Gays in the Village
By Keith Boykin
I've often said that homophobia would end in the black church if every black lesbian and gay person simply came out.
The first thing we would realize is that many of the people running the churches are themselves gay. And I'm not just talking about the choir members, the organists and the music directors. I'm talking about the ushers, the deacons and the pastors themselves.
Thus, it was noticeable last weekend when a prominent African American pastor in Colorado came out of the closet.
The Rev. Benjamin Reynolds preached his last sermon at Emmanuel Missionary Baptist Church on Sunday. Reynolds, the senior pastor of the Colorado church, stepped down after telling the congregation that he is gay. Although his decision to come out may have caught some off guard, his support for the gay and lesbian community is not new. He has been a longtime advocate for gay and lesbian rights.
But then he did the unthinkable. He revealed his sexual orientation.
The Rev Benjamin Reynolds
“The church and Pastor Reynolds have a different view as far as homosexuality goes,” one official of the 500-member congregation told the media.
That may be true, but it's got to be a significant loss for the community.
Reynolds, 45, grew up in Emmanuel Baptist Church and started preaching there when he was 14. He has been the senior pastor at the church for nearly 16 years, and he was also the president of the local chapter of the National Association for the Advancement of Colored People (NAACP) until he stepped down last year.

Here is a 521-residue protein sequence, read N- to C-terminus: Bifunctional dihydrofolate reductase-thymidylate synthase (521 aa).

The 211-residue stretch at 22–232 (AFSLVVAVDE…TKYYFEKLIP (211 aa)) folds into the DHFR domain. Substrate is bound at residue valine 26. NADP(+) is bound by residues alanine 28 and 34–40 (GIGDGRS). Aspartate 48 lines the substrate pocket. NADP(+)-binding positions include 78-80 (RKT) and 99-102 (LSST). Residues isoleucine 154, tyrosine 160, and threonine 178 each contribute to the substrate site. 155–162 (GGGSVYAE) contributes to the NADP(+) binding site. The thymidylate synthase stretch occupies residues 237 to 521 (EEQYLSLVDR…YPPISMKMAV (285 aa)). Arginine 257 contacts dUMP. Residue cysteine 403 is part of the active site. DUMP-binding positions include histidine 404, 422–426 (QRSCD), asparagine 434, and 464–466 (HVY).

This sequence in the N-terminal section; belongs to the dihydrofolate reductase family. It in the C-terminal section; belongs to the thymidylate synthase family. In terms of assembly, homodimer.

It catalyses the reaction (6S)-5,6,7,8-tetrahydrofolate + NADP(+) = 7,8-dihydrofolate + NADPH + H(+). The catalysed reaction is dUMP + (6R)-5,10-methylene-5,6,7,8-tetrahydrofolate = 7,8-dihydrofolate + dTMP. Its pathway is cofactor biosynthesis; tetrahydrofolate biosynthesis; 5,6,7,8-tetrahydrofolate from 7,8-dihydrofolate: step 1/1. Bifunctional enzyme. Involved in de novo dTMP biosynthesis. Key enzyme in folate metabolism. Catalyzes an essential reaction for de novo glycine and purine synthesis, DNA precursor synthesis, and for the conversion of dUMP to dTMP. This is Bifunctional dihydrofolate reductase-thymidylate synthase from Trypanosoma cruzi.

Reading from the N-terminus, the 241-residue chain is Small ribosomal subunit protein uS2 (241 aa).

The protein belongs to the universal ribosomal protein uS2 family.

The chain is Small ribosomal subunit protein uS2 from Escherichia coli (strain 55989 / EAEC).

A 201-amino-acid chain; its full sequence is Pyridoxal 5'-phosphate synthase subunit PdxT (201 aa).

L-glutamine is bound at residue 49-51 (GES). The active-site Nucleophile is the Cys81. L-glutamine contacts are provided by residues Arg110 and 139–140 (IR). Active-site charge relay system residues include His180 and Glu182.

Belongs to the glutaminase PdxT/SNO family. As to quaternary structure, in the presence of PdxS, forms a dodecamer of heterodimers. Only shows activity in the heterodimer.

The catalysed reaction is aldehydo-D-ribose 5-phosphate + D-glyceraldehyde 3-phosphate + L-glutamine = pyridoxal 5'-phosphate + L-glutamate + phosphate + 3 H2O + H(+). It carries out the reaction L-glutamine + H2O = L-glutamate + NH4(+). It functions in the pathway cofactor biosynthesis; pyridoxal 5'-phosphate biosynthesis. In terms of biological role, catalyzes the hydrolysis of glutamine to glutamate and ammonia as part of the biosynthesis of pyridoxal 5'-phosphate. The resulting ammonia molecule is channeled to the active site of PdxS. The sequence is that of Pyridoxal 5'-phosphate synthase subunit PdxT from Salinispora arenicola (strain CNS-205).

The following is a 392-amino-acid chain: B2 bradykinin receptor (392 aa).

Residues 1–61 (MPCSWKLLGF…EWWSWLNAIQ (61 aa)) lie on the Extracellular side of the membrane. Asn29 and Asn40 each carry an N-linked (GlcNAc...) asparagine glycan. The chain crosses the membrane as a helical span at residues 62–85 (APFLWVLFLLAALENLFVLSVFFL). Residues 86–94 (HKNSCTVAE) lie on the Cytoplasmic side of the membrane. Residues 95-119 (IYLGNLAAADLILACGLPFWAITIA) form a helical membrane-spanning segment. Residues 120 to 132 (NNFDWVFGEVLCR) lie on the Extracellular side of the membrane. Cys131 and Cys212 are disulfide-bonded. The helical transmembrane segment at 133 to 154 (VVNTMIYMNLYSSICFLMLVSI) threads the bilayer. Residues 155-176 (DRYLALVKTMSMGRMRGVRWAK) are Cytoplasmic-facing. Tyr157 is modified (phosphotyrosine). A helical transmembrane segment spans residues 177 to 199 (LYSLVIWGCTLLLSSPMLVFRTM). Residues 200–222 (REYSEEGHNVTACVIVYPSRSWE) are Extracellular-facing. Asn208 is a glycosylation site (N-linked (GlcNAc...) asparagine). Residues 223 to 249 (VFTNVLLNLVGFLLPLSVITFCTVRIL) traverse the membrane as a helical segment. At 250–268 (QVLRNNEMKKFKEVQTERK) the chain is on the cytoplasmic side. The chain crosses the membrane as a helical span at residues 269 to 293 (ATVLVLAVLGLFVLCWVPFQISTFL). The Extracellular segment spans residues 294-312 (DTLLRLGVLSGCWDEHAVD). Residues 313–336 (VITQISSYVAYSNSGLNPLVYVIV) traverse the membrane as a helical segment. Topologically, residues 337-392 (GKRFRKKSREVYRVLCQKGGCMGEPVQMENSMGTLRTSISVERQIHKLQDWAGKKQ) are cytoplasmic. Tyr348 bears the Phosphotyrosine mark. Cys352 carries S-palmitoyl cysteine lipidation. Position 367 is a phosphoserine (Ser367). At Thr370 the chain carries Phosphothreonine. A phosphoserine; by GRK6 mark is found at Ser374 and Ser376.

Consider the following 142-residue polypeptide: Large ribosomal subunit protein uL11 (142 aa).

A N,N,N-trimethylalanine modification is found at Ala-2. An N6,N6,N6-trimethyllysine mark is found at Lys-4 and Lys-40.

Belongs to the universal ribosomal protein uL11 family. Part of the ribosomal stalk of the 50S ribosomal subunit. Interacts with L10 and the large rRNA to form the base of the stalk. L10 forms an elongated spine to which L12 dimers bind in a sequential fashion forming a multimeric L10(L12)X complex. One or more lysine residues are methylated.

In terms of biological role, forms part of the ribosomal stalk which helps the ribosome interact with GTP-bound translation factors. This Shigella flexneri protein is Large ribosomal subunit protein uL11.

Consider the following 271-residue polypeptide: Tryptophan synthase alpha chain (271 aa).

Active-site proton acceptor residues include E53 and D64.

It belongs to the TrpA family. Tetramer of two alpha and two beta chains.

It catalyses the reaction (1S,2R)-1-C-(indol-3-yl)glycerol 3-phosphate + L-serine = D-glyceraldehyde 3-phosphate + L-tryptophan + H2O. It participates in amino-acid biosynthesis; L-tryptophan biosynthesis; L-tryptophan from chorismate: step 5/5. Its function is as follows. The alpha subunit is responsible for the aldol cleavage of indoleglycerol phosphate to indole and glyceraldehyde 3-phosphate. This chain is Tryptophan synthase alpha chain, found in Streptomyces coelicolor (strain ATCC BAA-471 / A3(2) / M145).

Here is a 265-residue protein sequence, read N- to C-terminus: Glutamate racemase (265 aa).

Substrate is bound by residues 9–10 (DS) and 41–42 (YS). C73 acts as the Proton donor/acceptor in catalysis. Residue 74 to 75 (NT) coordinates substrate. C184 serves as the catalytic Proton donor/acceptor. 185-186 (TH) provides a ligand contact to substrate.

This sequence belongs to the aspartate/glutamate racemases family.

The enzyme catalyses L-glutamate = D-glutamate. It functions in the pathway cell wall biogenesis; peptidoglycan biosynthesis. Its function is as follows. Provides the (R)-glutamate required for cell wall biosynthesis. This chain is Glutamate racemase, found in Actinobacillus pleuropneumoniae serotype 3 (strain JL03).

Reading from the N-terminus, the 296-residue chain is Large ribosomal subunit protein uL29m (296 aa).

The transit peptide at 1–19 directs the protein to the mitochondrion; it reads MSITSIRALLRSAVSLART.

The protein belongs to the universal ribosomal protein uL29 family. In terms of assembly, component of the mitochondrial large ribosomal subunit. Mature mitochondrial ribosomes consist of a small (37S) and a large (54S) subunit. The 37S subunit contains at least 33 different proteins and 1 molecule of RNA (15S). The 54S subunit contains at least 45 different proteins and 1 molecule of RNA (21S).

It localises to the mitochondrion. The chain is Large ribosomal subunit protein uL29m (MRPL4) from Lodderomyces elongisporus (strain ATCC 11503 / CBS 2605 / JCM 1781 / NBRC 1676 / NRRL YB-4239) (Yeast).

“I think the black church has a long way to go in this area,” he told a reporter. “The oppressed, when they feel a place where they’re free, they’ll find others who they’ll oppress.”
Reynolds said he knows he’s “considered an outcast now,” but said that church members have been “as supportive as they can be.”
Still. He may be leaving Colorado Springs soon and moving on to pursue a doctorate in theology. “I’ve not lost sight of my faith,” he said.
Don't Ask, Don't Tell in the Church:
The black church is a paradox. On the one hand, it is the most homophobic institution in the black community. On the other hand, it is the most homo-tolerant institution in the black community.
The homophobia typically comes in the form of the pastor's "hell and damnation" sermon on homosexuality from time to time. The fire and brimstone are quickly amened from the pews.
But when you look past the pastor, the homo-tolerance is clear once you realize that gays and lesbians are everywhere in the church. Many of our black churches would stop running if the gay, lesbian and bisexual members dropped out.
That's why nobody ever asks them to leave. Instead they beat them down in the hopes that the gay members will not become strong enough to challenge their own oppression. Therein lies the paradox.
The black church has a "don't ask, don't tell" policy about homosexuality. And quite frankly, the religious bigotry in the black church is killing us as a people.
It is killing the people who are dying of AIDS because the church won't talk to them candidly about sexuality. And it is killing the people who are dying in the streets because they feel morally authorized to regulate public expressions of homosexuality.
Keith Boykin is a writer, journalist and political commentator. He blogs at Keithboykin.com
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